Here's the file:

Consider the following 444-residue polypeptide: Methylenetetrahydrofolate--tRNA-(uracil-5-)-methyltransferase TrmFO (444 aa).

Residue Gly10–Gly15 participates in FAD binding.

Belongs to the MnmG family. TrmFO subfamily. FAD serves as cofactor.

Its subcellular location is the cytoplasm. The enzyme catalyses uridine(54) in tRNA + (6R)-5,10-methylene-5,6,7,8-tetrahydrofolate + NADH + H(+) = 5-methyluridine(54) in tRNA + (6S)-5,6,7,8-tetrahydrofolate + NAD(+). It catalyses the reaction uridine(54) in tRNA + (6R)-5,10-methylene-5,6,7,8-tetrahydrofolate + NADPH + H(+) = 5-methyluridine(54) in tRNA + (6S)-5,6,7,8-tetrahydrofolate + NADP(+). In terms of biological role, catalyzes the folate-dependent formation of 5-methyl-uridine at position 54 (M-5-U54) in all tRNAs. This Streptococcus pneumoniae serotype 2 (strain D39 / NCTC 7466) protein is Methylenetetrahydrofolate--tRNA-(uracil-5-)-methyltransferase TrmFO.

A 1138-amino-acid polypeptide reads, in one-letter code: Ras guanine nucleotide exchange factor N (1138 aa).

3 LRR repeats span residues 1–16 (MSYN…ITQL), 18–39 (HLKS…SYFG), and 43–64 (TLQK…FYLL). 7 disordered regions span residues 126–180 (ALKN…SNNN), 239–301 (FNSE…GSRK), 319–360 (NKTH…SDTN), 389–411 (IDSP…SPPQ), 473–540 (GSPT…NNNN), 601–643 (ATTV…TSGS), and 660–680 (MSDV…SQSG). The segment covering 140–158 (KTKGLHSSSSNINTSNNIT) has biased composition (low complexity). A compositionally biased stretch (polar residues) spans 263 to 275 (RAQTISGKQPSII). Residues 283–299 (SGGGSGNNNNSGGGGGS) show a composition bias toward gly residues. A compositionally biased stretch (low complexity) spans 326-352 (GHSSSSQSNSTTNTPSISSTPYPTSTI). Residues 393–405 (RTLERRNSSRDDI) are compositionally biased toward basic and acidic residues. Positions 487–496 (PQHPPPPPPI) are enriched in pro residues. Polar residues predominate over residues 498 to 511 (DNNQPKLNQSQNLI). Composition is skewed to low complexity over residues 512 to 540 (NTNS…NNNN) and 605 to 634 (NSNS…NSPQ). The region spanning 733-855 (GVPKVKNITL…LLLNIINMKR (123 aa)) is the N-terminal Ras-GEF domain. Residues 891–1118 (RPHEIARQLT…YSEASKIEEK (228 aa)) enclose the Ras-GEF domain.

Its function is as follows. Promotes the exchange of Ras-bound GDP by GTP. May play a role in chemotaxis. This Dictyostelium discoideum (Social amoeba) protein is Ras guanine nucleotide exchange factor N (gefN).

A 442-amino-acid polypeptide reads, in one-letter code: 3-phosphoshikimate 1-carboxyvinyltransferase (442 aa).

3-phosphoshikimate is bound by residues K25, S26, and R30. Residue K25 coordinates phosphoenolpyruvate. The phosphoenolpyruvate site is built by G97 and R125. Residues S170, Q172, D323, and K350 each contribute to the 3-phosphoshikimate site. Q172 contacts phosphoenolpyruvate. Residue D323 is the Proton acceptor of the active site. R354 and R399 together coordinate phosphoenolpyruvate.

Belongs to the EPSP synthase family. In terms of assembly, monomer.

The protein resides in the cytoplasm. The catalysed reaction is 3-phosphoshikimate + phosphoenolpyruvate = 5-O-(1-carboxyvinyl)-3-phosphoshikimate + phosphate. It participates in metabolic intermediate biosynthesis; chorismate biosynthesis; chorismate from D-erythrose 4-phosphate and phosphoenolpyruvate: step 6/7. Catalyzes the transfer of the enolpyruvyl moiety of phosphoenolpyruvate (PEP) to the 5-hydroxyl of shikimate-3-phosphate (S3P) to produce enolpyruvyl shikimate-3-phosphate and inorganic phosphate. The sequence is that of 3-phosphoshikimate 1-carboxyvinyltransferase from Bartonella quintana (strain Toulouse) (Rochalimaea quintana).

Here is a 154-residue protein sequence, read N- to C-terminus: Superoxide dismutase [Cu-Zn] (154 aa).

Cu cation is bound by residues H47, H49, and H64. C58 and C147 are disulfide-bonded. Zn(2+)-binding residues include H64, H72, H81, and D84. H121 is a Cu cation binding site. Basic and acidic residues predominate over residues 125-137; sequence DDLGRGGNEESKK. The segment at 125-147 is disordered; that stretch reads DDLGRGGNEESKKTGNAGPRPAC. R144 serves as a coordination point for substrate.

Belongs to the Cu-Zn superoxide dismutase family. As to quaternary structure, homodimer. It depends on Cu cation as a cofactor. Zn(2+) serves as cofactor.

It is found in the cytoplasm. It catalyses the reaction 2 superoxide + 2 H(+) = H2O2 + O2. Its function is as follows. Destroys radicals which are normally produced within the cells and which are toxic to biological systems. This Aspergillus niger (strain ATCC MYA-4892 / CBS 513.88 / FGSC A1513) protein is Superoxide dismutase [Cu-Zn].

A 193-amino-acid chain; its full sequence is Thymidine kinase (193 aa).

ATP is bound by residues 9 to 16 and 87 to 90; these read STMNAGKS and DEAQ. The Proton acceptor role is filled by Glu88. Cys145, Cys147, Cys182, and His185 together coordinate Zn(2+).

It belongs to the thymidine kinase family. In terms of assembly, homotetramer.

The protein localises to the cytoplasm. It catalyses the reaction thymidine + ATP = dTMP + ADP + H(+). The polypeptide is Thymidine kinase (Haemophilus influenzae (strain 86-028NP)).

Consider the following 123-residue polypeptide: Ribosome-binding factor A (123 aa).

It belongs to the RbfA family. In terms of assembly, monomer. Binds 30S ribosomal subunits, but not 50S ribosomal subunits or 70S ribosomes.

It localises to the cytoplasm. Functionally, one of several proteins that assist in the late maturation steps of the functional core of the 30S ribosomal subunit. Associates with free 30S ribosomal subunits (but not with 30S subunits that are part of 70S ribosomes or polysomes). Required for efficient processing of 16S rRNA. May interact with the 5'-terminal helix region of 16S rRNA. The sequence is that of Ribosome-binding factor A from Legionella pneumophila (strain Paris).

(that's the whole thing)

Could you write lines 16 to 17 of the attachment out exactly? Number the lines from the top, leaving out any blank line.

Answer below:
A 193-amino-acid chain; its full sequence is Thymidine kinase (193 aa).

ATP is bound by residues 9 to 16 and 87 to 90; these read STMNAGKS and DEAQ. The Proton acceptor role is filled by Glu88. Cys145, Cys147, Cys182, and His185 together coordinate Zn(2+).